Before Shawn left for Sacramento, we went to a few new places in town.  First, we went to the container store in Athol for food grade buckets, barrels and a tote for the new pig enclosure.  Next, we explored the Habitat for Humanity ReStore.  We acquired a stainless steel sink and solid wood door for $30.  Shawn is going to repurpose these as a chicken butchering station.  We also tried out the burgers at Paul Bunyan Famous Burgers.

To amuse myself in Shawn’s absence, I visited a couple of the local quilt shops.  The ladies at Bear Paw Quilting in Coeur d’Alene are very friendly and they have a nice selection of fabrics, patterns, and notions.  In Spokane Valley, Washington, I visited The Quilting Bee.  Aside from Hancock’s in Paducah and Fabric Depot in Portland, I think this is the biggest quilt shop I’ve ever seen.  Between these two shops, I think all my quilting needs will be easily met.  I also picked up their 2018 Row-by-Row kits.

It is huge!

Between storm watch, quilt shops and binge watching Grey’s Anatomy, I pulled out my DSLR camera and took pictures around the yard.  The macro lens improved my flower photos, and the zoom lens allowed me to catch a few birds stealing our cherries.

Woodpecker
Magpie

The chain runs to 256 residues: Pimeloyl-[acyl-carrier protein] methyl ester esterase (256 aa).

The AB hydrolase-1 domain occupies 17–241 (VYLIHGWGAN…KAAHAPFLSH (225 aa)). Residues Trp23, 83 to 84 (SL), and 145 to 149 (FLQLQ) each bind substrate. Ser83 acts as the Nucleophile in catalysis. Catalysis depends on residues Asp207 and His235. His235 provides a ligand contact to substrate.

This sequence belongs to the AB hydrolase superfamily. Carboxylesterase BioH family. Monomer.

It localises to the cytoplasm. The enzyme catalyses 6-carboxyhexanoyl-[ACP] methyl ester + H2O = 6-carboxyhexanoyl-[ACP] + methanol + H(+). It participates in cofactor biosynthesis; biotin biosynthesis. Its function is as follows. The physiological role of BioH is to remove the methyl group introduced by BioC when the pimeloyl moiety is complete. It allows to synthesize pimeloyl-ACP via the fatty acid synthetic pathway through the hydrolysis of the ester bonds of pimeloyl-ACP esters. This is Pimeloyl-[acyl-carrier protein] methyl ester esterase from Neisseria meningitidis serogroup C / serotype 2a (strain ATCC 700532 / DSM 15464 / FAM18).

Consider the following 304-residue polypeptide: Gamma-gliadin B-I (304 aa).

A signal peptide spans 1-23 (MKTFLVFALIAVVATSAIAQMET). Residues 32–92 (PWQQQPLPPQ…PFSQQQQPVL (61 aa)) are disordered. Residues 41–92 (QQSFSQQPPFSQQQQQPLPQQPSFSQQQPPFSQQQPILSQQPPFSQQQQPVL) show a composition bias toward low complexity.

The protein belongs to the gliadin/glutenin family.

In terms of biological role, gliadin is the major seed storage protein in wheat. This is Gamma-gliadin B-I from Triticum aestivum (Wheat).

Chuck Norris
Sophie in her bird watching window

Shawn returned with Malcolm on Saturday, and now we have almost three weeks to view Idaho through the eyes of a five-year-old.

First cherry harvest
The birds left us a few cherries
Driving the tractor with Papa

World’s biggest dandelion

Day 2 – House Hunting in Washington

Today we ventured north of Spokane to Colville, Chewelah, Deer Park and Chattaroy to look at five properties.  It was definitely more scenic as there were more trees.  Temps were in the 37-44 range and there was still snow on the ground for the first few houses.

House #1 – 738 Applegate Road, Colville, WA

This house was better than anything we had seen the day before.  It had a nice updated kitchen and open floor plan and four outbuildings: a shop decked out with heating and wired for sound, a 2-car garage, another huge shop that would fit multiple RVs and toys, and a barn.  The 30-acre property had a nice mix of trees and suitable farmland for Shawn’s planting desires.  The major drawback was no cell service.  We want to be remote, but still connected!

House #2 – 2660 Burnt Valley Road, Chewelah, WA

When we arrived at this house the owners were there and it started out a bit awkward but turned out to be quite informative.  The 80-year old gentleman was quite spry and took us on a tour of the 30 acres up and down hills and through the snow.  The house needed a lot of work and wasn’t quite what we were looking for but it was fun to traipse around the property…until I saw the bear tracks.